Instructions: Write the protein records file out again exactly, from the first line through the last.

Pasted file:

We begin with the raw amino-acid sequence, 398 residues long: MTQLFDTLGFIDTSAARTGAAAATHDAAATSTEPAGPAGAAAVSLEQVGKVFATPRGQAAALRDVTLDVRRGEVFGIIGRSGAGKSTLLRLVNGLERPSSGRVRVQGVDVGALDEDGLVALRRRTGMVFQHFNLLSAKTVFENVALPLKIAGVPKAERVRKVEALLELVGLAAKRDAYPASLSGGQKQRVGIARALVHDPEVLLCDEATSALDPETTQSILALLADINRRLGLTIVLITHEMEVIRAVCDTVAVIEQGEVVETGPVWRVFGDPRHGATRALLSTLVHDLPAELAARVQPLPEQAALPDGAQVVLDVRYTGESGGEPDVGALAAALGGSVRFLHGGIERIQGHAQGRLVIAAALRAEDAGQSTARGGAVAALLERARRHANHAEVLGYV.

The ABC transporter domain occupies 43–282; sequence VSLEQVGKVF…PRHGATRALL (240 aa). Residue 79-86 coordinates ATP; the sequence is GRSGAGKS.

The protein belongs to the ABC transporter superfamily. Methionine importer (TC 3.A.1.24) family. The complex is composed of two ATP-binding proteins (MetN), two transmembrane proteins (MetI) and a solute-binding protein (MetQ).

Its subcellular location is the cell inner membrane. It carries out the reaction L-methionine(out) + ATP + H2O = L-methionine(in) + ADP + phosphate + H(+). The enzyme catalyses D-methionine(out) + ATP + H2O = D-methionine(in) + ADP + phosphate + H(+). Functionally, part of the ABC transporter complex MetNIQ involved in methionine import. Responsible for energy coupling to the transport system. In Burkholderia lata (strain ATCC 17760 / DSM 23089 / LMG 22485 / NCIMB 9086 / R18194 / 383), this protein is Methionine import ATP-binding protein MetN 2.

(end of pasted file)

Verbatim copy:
We begin with the raw amino-acid sequence, 398 residues long: MTQLFDTLGFIDTSAARTGAAAATHDAAATSTEPAGPAGAAAVSLEQVGKVFATPRGQAAALRDVTLDVRRGEVFGIIGRSGAGKSTLLRLVNGLERPSSGRVRVQGVDVGALDEDGLVALRRRTGMVFQHFNLLSAKTVFENVALPLKIAGVPKAERVRKVEALLELVGLAAKRDAYPASLSGGQKQRVGIARALVHDPEVLLCDEATSALDPETTQSILALLADINRRLGLTIVLITHEMEVIRAVCDTVAVIEQGEVVETGPVWRVFGDPRHGATRALLSTLVHDLPAELAARVQPLPEQAALPDGAQVVLDVRYTGESGGEPDVGALAAALGGSVRFLHGGIERIQGHAQGRLVIAAALRAEDAGQSTARGGAVAALLERARRHANHAEVLGYV.

The ABC transporter domain occupies 43–282; sequence VSLEQVGKVF…PRHGATRALL (240 aa). Residue 79-86 coordinates ATP; the sequence is GRSGAGKS.

The protein belongs to the ABC transporter superfamily. Methionine importer (TC 3.A.1.24) family. The complex is composed of two ATP-binding proteins (MetN), two transmembrane proteins (MetI) and a solute-binding protein (MetQ).

Its subcellular location is the cell inner membrane. It carries out the reaction L-methionine(out) + ATP + H2O = L-methionine(in) + ADP + phosphate + H(+). The enzyme catalyses D-methionine(out) + ATP + H2O = D-methionine(in) + ADP + phosphate + H(+). Functionally, part of the ABC transporter complex MetNIQ involved in methionine import. Responsible for energy coupling to the transport system. In Burkholderia lata (strain ATCC 17760 / DSM 23089 / LMG 22485 / NCIMB 9086 / R18194 / 383), this protein is Methionine import ATP-binding protein MetN 2.